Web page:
Be Smart About Credit Cards
The TV program guests told appalling stories. "I owe more than $26,000 on my credit cards," one said defiantly. Another, confessing that he liked
to treat friends to expensive dinners out, admitted, "I've trashed my credit rating." And another, insisting she could manage her bills, said she had charged a
staggering $50,000 on 11 different credit cards.
And the biggest jolt of all? These guests on TV's Oprah show all were college students in their late teens and early 20s. Two of them already had declared bankruptcy.
Many of the student guests said they'd first gotten a credit card at the sign-up tables at college registration areas. One young man, a student who'd worked registration
as a recruiter for a national card company, said, "[students] are the bait, and we're the sharks." He explained that he earned points for each student he signed up.
All the participants said they'd learned some hard facts about using credit cards:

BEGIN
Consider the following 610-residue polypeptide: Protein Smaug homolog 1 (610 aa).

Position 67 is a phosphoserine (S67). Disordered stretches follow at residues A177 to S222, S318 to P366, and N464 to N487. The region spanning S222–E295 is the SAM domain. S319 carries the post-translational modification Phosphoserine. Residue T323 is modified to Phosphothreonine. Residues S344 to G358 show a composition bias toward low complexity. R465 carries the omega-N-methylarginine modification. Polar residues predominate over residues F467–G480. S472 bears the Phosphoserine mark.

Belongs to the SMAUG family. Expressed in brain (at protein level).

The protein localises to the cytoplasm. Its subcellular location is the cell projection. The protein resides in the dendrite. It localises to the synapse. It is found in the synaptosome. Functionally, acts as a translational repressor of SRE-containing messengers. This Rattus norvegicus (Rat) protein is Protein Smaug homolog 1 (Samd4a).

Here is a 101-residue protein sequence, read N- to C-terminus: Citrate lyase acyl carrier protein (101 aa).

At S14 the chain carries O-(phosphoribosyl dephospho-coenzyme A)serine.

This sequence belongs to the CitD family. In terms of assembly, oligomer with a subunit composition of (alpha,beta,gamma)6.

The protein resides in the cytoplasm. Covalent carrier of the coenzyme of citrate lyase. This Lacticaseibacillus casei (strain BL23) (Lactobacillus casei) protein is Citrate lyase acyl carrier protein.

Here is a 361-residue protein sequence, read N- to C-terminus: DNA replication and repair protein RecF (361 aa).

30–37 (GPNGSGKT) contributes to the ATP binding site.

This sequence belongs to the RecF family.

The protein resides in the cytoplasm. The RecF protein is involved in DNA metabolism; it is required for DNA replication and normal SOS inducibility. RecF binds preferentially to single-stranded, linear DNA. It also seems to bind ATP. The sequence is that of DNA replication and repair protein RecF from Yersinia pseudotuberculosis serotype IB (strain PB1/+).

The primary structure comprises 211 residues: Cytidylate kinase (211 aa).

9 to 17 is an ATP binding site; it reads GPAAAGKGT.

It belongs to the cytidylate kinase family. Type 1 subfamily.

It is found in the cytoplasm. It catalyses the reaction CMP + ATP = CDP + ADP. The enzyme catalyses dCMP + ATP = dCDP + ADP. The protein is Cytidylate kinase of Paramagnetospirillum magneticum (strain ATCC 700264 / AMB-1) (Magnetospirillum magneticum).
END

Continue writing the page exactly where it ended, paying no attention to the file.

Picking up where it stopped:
- Be realistic about your expenditures. If you're covering routine expenses with credit, you're living beyond your means.
- Understand the trap of minimum monthly payments. If you make a minimum payment--say the lesser of 2% of the balance or $25--on a $2,000 credit card balance,
paying 18% interest, you won't pay off the balance for nearly 16 years, and you'll pay $3,328 in interest charges.
- If you can't keep up with one credit card, it's foolhardy to add more. More cards do not mean more money coming in--they mean more going out, and for a much
- If you're in credit trouble now, call 800-388-2227 to find a nonprofit affiliate of the National Foundation for Consumer Credit. This organization helps
debtors get a handle on their bills and repair their credit while also meeting their obligations.
When you and your parents agree that you're ready to handle a credit card, talk to Ashland Credit Union at 800.245-8112. Our credit card carries
a low interest rate and a credit limit that gives you the convenience you need without putting you in a lifetime of credit jeopardy.